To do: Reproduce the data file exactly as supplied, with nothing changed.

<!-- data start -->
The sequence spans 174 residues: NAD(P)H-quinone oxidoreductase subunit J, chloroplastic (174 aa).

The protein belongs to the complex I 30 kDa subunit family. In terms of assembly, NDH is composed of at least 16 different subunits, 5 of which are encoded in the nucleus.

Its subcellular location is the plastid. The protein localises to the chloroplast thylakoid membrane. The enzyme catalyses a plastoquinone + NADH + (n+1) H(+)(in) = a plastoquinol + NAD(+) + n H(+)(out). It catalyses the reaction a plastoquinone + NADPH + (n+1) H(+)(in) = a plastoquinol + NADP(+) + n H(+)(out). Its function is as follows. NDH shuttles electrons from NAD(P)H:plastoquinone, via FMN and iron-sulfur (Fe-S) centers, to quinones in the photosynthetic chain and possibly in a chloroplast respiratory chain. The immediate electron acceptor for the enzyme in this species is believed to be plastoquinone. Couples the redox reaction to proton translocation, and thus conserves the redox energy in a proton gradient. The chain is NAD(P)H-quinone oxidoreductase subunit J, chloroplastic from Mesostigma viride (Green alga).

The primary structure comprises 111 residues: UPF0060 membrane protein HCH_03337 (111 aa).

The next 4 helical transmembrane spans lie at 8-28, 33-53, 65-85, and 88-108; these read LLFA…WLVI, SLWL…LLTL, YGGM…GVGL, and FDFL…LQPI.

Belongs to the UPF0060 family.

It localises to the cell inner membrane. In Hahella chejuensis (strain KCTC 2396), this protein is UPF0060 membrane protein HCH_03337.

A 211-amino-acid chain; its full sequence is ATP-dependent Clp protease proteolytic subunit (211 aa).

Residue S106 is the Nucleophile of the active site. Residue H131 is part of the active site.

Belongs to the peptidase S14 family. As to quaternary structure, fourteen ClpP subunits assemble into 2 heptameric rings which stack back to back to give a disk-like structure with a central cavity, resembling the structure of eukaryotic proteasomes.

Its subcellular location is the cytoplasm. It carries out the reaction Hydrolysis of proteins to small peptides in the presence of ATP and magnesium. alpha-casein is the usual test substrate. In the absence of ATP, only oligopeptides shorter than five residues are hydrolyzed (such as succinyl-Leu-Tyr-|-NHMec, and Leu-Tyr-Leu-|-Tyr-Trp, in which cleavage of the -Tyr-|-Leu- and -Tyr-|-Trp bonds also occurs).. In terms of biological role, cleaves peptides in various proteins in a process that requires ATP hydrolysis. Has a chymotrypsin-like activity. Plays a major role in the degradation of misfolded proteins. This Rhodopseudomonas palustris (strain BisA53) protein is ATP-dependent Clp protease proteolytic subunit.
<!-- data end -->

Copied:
The sequence spans 174 residues: NAD(P)H-quinone oxidoreductase subunit J, chloroplastic (174 aa).

The protein belongs to the complex I 30 kDa subunit family. In terms of assembly, NDH is composed of at least 16 different subunits, 5 of which are encoded in the nucleus.

Its subcellular location is the plastid. The protein localises to the chloroplast thylakoid membrane. The enzyme catalyses a plastoquinone + NADH + (n+1) H(+)(in) = a plastoquinol + NAD(+) + n H(+)(out). It catalyses the reaction a plastoquinone + NADPH + (n+1) H(+)(in) = a plastoquinol + NADP(+) + n H(+)(out). Its function is as follows. NDH shuttles electrons from NAD(P)H:plastoquinone, via FMN and iron-sulfur (Fe-S) centers, to quinones in the photosynthetic chain and possibly in a chloroplast respiratory chain. The immediate electron acceptor for the enzyme in this species is believed to be plastoquinone. Couples the redox reaction to proton translocation, and thus conserves the redox energy in a proton gradient. The chain is NAD(P)H-quinone oxidoreductase subunit J, chloroplastic from Mesostigma viride (Green alga).

The primary structure comprises 111 residues: UPF0060 membrane protein HCH_03337 (111 aa).

The next 4 helical transmembrane spans lie at 8-28, 33-53, 65-85, and 88-108; these read LLFA…WLVI, SLWL…LLTL, YGGM…GVGL, and FDFL…LQPI.

Belongs to the UPF0060 family.

It localises to the cell inner membrane. In Hahella chejuensis (strain KCTC 2396), this protein is UPF0060 membrane protein HCH_03337.

A 211-amino-acid chain; its full sequence is ATP-dependent Clp protease proteolytic subunit (211 aa).

Residue S106 is the Nucleophile of the active site. Residue H131 is part of the active site.

Belongs to the peptidase S14 family. As to quaternary structure, fourteen ClpP subunits assemble into 2 heptameric rings which stack back to back to give a disk-like structure with a central cavity, resembling the structure of eukaryotic proteasomes.

Its subcellular location is the cytoplasm. It carries out the reaction Hydrolysis of proteins to small peptides in the presence of ATP and magnesium. alpha-casein is the usual test substrate. In the absence of ATP, only oligopeptides shorter than five residues are hydrolyzed (such as succinyl-Leu-Tyr-|-NHMec, and Leu-Tyr-Leu-|-Tyr-Trp, in which cleavage of the -Tyr-|-Leu- and -Tyr-|-Trp bonds also occurs).. In terms of biological role, cleaves peptides in various proteins in a process that requires ATP hydrolysis. Has a chymotrypsin-like activity. Plays a major role in the degradation of misfolded proteins. This Rhodopseudomonas palustris (strain BisA53) protein is ATP-dependent Clp protease proteolytic subunit.